Master plan means death for B'luru, warn urban planners

'Time for govt to go for dynamic, spatial vision to shape City's future'

Master plan means death for B'luru, warn urban planners
As the Bangalore Development Authority (BDA) gives final touches to the Bengaluru Master Plan-2031 (BMP-2031), there is a growing demand by urban planners that the State government reconsider it and adopt a more dynamic strategic and spatial plan for the City to further avoid unbridled and unplanned growth.

A couple of ministers from Bengaluru have also backed the views expressed by planners and feel that time has come to move from planning in isolation to an integrated and interdisciplinary approach.

Cities across the world have shifted to strategic and spatial planning while the BDA is stuck with the outdated legislation of Town and Country Planning Act with primary focus on demarcating land use pattern with regulatory powers. Though the plan is prepared by the BDA by seeking inputs from other civic agencies, the master plan is not binding on them as each agency will have their own plans.

On the other hand, strategic and spatial planning, experts say, actively involves all agencies to prepare a detailed sectoral plan to ensure ‘One City–One vision’.

‘Kiss of death’
“If the government approves the BMP-2031, it will be a kiss of death for Bengaluru,” says urban planner V Ravichandar. He urged the government to reconsider its plans to go ahead with the BMP-2031.

He, along with urban planner Rejeet Mathews of the Delhi-based World Resource Centre, recently made a presentation to Chief Minister Siddaramaiah and Bengaluru Development Minister K J George on strategic and spatial planning. George said that he was open to new ideas while the chief minister sounded positive, they said.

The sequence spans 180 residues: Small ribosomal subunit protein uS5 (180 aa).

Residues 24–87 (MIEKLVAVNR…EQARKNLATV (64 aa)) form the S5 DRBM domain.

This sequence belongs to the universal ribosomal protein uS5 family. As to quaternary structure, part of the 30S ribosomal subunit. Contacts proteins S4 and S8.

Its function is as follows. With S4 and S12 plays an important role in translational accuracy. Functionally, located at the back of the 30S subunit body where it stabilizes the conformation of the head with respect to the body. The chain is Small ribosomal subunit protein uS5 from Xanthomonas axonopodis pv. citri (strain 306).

Mathews, who has done a study of urban planning in Bengaluru, Mumbai and the National Capital Region, Delhi, said that master plans didn’t address any of the issues that affect the city and citizens. “There is a disconnect between the people, issues and plans. An informal study on the rate of implementation of the previous master plan by the BDA hardly touched single digit,” she pointed.

Problems of Bengaluru are not unique, says Minister of State for Agriculture Krishna Byre Gowda.

“Cities all over world have gone through this phase. We can look at how they have solved these problems and learn from them,” he said, stressing the need for ‘sectoral strategic planning’.

“We are struck in a time warp where we are not moving ahead with the needs of the time. That’s why we have so many problems. There is a general thinking within the government and even among Congress leaders in Delhi that something needs to be done for Bengaluru to avoid far-reaching ramifications,’’ he says.

Minister of State for Food and Civil Supplies Dinesh Gundu Rao, too, opined that the “need of the hour is to prepare an integrated plan by involving all civic stakeholders and experts.”

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